I don't know how you could file for it now. It would mean filing your year end taxes from what I understand. Maybe he means to change your federal withholding on your paycheck to $0, since you will be getting a credit, you want to keep as much as you can?

Again, I would find out exactly what he is asking you to do and why.


Yes, it tax credit says it has to be your primary residence. But if it is your first house that would be assumed anyways I would think.

You can live in your first investment for a while then rent/sell it. I haven't looked the details yet to see if there is a period of time you must reside in it - if it is 1 day, 1 month or 1 year... or maybe it isn't even specified?

Tax Credit

Buyers who have not owned a home for three years or longer and first time home buyers are eligible for an $8000 tax credit. The Federal Housing Administration (FHA)is monetizing the tax credit so qualified people can get the money right away through a bridge loan. The FHA is requiring 3.5% down because they believe if people have their own money invested they will be less likely to default.

Eligibility requirements for the home are single family homes, 2-4 unit properties, condominiums, double-wide manufactured homes and modular homes. Ineligible homes include co-ops, boarding houses, commericial properties, hotels, and private clubs. ***A home is ineligible if the seller acquired the house within the past 90 days.***

The new rules provided on May 29, 2009 FHA home loan applicants can apply for these bridge loans, but the loans cannot be used to meet the FHA's minimum 3.5% down payment. The money can be used for other expenses or be paid on top of the required down payment. (fha.com) 10% of the purchase price of the home will by the tax credit up to $8000.

This $8000 can be used for closing costs, buying down of interest, and additional down payment.

IRS Form 5405 - FHA lenders and HUD approved non-profit groups will be given authority to issue 'bridge loans' to cover the amount of the tax credit until the borrower gets tax money from the IRS after taxes have been filed. These bridge loans are meant to be short-term, intended only to provide access to the tax rebate money until it's paid to the buyer.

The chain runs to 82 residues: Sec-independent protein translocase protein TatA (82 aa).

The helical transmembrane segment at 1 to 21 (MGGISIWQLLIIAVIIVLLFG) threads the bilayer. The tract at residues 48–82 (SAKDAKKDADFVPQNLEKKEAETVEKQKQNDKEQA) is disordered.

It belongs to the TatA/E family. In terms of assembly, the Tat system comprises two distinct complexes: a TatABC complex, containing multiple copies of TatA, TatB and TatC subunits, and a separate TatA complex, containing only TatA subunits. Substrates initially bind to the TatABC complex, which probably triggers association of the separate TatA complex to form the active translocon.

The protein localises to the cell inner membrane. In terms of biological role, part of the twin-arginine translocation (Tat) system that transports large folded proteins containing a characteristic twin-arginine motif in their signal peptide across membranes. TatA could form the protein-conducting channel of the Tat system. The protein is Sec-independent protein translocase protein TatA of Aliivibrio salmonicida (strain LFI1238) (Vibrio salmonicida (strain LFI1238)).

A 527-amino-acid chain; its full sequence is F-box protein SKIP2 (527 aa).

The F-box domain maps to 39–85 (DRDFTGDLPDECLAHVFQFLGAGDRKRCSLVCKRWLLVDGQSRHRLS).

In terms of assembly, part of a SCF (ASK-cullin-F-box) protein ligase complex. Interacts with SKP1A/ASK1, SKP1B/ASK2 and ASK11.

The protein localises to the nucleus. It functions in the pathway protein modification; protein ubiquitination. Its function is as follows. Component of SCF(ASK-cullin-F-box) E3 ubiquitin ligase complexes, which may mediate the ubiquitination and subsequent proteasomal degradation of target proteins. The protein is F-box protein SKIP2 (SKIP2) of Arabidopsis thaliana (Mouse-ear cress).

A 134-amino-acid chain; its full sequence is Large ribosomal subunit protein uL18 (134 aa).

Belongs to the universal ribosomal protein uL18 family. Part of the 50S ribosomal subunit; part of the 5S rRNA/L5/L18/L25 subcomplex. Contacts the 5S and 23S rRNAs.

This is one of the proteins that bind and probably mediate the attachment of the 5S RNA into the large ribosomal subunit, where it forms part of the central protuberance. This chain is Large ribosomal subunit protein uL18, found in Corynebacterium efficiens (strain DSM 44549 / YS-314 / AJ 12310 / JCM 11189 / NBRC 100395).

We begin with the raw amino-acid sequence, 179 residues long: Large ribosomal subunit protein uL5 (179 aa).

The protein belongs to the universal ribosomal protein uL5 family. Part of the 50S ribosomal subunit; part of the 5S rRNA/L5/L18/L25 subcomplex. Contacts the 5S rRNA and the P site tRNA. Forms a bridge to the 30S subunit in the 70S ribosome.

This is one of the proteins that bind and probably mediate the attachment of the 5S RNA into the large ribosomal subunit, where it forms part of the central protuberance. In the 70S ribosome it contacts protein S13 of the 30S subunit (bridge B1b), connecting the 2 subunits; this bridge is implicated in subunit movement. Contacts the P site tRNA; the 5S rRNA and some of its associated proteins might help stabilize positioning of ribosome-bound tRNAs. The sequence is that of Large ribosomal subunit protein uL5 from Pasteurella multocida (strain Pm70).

You do not have to repay the 2009 credit. You do have to pay back the short-term bridge loan with your tax credit. Your FHA mortgage or conventional loan is separate from the short-term bridge loan used to finance the down payment. Make sure you understand the terms of the bridge loan because it is so new most lending institutions are still trying to figure it out. (irs.gov) (hud.gov)
Denise Harlow


I am a first time home buyer and new investor. I am not clear about the tax credit. Can I use it for investment or do I need to use it for a home? I am just getting started and learning a tremendous amount of information. Also, in the area I am interested in for myself (in the near future) they allow rural develoment loans with 0% down still. Will that work with the tax credit?

What I did

I am a new investor and first time home buyer. I got a good deal on a brand new duplex in a good location. I was told I can file an amendment to my 2008 tax and I should have my money six weeks later. I thought I had to wait till '09 taxes were due. The form I have to fill out is Form 5405 First-Time Homebuyer Credit.